Struggles Against Sexual Assault in the United States

Socialism 2017

August 15, 2017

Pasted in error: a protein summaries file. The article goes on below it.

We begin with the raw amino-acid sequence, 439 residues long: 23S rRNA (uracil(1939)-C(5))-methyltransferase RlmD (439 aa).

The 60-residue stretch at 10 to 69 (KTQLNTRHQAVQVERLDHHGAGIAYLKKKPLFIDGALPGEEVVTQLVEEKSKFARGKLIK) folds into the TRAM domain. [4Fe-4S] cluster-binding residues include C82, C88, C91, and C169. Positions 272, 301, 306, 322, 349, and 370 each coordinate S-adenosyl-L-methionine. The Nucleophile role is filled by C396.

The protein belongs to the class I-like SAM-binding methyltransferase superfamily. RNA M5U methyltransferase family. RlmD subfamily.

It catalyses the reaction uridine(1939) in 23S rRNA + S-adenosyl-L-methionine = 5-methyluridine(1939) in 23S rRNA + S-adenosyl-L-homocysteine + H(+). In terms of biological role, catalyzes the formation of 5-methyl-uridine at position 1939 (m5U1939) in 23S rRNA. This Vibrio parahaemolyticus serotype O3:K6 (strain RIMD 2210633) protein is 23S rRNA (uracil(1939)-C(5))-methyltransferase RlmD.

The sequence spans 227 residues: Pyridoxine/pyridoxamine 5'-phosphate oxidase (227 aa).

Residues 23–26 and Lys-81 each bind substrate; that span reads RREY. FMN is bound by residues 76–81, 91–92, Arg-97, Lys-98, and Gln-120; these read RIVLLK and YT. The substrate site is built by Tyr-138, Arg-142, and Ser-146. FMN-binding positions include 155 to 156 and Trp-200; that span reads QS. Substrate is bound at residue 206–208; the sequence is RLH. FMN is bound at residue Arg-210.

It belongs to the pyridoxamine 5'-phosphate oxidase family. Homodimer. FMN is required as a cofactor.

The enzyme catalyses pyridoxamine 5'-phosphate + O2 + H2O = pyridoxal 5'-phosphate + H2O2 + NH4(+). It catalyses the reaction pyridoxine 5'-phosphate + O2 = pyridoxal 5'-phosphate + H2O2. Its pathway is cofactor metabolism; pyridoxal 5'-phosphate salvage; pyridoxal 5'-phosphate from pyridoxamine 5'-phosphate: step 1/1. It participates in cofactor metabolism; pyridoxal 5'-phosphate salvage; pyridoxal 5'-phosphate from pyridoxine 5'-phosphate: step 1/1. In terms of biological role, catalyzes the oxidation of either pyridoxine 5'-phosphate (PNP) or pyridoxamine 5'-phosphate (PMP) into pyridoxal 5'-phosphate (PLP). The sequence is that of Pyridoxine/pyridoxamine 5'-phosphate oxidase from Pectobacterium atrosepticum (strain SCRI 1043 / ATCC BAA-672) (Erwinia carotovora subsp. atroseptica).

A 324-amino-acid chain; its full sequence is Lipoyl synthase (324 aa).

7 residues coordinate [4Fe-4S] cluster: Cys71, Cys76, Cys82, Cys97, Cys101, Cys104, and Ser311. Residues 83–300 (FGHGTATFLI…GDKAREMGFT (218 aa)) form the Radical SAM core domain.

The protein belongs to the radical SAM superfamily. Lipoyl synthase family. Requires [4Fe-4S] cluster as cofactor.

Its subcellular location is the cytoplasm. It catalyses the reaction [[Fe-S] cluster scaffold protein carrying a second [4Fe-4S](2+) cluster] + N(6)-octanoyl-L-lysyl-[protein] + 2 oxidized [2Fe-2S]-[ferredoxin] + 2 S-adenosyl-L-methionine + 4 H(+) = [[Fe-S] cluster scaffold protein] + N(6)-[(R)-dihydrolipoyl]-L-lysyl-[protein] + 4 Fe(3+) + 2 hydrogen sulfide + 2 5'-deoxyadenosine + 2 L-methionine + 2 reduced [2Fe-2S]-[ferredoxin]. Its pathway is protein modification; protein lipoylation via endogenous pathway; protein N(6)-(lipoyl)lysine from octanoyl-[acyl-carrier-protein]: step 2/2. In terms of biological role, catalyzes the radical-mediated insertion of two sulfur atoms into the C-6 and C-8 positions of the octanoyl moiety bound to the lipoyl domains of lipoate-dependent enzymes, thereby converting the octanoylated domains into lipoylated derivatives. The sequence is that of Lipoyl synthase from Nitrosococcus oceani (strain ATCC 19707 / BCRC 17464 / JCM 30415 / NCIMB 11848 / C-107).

From Brock Turner to Bill Cosby, headlines seem to constantly confirm that sexual assault is an entrenched part of U.S. society. Beginning with the genocide of Natives, throughout slavery and the Jim Crow era, sexual violence has reinforced and reflected oppression throughout U.S. history—and compelled people to organize, theorize, and fight back. This panel will survey a tradition of resistance reaching from the days of slavery when Black women fought for their lives, named their abusers, and sometimes testified in court; running through international campaigns in the 1940s for justice for Black women raped at the hands of white men that laid critical foundations for the civil rights movement; and continuing into the 1970s, when activists in the women’s liberation movement worked to analyze the roots and role of sexual violence and force it into the political forefront. This talk will also ask why sexual violence remains so entrenched today and what will it take to build a world free from rape and abuse. Drawing on the history of resistance to sexual violence in the United States from an intersectional perspective, speakers will examine how the lessons of past struggles can inform current movements against assault on college campuses and beyond.

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